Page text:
This edging is so fast and easy, but really cute! I was working with this adorable transportation fleece. The fabric is so busy and vibrant that it didn't need an intricate edging. This is what I came up with. It's fast, simple, but really cute.
Easiest Ever Edging
2 colors of contrasting yarn (enough to edge your project)
2.5 mm hook
5.0 mm hook
Cut and pierce your fabric per the Edgerydoo instructions
Row 1: Using 2.5mm hook, SC-chain2 in each hole all the way around the fabric. Slip stitch to first SC. Finish off.
Row 2: Using 5.0 mm hook and 2nd color of yarn, attach the yarn at any sc. *SC in stitch, sc in space between stitches*. Repeat *pattern* all the way around work. Slip stitch to first SC. Finish off.
Could that have been any easier????
The first color peaks out from under the second giving a nice look. Use colors with high contrast for fun, or shades of one color for a more subtle look.
Hubby and I practice traditional anniversary gifting. Our next anniversary will be our fourth - the fruit and flower anniversary. Hubby decided that he was going to buy my a loom for our anniversary. A bit of fruit and he had "fruit of the loom" - a perfectly appropriate 4th anniversary gift. The only problem is that our anniversary is at the end of February, and there was no way that I could wait almost 6 months for my loom. Happy Anniversary to me....a tad early!!!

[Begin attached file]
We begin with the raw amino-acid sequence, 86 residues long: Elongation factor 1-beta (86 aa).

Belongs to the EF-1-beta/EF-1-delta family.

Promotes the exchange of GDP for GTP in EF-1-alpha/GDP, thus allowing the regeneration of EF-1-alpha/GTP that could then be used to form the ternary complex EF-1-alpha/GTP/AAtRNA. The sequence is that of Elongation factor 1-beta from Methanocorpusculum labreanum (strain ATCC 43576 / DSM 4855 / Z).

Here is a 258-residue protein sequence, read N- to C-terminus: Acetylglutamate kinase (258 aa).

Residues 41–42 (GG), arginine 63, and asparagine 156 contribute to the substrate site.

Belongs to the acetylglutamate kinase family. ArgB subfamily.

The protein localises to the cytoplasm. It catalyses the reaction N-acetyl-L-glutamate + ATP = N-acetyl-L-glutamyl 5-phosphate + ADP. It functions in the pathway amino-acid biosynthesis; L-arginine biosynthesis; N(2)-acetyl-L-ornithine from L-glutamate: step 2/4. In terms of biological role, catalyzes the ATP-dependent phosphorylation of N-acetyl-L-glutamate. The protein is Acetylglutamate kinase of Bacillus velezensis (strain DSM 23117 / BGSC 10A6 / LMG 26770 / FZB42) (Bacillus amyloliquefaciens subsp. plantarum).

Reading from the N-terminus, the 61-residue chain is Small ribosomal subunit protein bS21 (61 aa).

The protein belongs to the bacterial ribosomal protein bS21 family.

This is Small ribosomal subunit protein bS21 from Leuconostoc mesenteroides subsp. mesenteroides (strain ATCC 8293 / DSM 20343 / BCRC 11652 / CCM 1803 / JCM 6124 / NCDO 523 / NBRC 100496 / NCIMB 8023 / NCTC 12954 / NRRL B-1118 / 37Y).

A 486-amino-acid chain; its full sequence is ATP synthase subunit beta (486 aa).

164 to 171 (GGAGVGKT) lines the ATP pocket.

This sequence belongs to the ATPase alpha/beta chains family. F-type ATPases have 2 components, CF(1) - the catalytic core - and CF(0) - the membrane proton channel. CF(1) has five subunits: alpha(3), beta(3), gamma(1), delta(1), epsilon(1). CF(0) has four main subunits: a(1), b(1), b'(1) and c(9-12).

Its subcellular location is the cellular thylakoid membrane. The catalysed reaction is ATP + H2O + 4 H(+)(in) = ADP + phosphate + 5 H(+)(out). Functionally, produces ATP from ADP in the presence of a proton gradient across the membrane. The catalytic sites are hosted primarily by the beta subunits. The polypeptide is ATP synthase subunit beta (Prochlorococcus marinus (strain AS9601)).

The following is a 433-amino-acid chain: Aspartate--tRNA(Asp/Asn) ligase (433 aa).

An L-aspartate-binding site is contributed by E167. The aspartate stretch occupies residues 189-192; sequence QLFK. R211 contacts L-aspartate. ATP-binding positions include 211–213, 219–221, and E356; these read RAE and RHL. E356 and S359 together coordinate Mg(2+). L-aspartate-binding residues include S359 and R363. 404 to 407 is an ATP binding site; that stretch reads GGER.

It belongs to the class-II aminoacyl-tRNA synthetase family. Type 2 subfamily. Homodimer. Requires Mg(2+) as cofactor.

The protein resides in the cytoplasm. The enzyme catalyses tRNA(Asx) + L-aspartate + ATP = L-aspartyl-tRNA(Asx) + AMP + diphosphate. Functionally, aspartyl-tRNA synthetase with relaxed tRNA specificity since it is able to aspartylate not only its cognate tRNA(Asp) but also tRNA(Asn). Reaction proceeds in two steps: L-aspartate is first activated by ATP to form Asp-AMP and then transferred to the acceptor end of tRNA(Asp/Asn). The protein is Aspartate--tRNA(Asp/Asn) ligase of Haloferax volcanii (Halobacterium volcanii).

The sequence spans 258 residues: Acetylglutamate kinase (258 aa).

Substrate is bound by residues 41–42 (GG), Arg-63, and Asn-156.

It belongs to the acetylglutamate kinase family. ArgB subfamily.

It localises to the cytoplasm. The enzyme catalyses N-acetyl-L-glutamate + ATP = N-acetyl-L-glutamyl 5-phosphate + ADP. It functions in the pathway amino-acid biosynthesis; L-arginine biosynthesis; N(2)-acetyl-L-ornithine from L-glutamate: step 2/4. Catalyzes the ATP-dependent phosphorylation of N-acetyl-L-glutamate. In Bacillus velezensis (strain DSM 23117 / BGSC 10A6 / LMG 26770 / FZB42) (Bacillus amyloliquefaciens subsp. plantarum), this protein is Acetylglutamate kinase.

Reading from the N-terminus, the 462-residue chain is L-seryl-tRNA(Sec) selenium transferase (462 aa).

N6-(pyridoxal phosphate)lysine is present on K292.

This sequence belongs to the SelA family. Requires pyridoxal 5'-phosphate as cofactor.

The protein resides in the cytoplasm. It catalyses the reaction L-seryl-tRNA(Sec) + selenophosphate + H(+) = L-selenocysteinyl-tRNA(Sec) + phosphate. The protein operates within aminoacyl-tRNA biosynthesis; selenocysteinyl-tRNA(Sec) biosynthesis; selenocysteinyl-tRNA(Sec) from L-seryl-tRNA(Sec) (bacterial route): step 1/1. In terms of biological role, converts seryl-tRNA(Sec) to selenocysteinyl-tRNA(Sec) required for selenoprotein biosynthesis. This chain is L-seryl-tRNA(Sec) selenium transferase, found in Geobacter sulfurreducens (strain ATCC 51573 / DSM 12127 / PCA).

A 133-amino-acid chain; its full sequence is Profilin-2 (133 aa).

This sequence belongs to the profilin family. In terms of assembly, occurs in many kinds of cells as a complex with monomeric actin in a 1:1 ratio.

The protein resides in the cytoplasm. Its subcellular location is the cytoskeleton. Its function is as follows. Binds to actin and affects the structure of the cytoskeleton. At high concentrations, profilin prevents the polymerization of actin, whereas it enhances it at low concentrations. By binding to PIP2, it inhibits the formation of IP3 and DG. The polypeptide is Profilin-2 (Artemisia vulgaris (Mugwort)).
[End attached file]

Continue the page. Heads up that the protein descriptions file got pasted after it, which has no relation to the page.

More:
The loom arrived today, and hubby put it together and had it all set up as an anniversary surprise for when I got home. Isn't it gorgeous? It's large enough that I can make baby blankets. I'm just delighted with it, and can't wait to start weaving on it. Of course, I'll start that tonight!
Thank you, Honey!!! I just LOVE it! What fruity gift I'll get you? I have no idea! Luckily, I have over 5 months to try and come up with something half as delightful as the gift you bought for me,
Monday, September 07, 2009
The Purple Iris scarf that I posted is made from cotton and is a light year-round scarf. This one, Blue Iris, has a very similar color pattern, but is made from wool. After I finished weaving the scarf, I lightly felted it. The blue weft yarn is pure wool and felted moderately well. The multi-colored warp yarn is a wool blend and didn't felt much. I like the look. Felting this scarf made it much softer and more comfortable. It allowed the blue yarn to fill up any open weaving spaces and accentuates the colors in the warp yarn.
Making this scarf I experienced a whole new set of challenges. I knew I planned to felt this one, so I intended to make it wider and longer than average to allow for shrinkage. I ran out of the warp yarn before I had achieved the width that I wanted.
I did make the scarf longer than I wanted. Because the weft shrunk more than the warp, I ended up with a very long skinny scarf - which is perfect because my intention was for this one to be wrapped twice around the neck - yeah, that's what I intended!
Early on I realized that something was wrong - my scarf wasn't advancing on the loom properly and looked cock-eyed. I didn't have the experience to know what was wrong though. Turns out that one of the strings that holds the advancing bar in place fell off, so when I tried to advance the piece, it wound more tightly on one side than the other. As a result, my weave is slightly off throughout the scarf. No problem - I planned to felt, and felting can hide a lot of mistakes.
This was a fun scarf to make, and despite the problems and imperfections, I think it made a pretty fabric. I twisted the fringe because I wasn't sure what it would do when felted and I love the look of twisted fringe.
The photos show the work in progress. I'm not sure if you can see
the subtle differences in the scarf texture before and after felting.
Sunday, September 06, 2009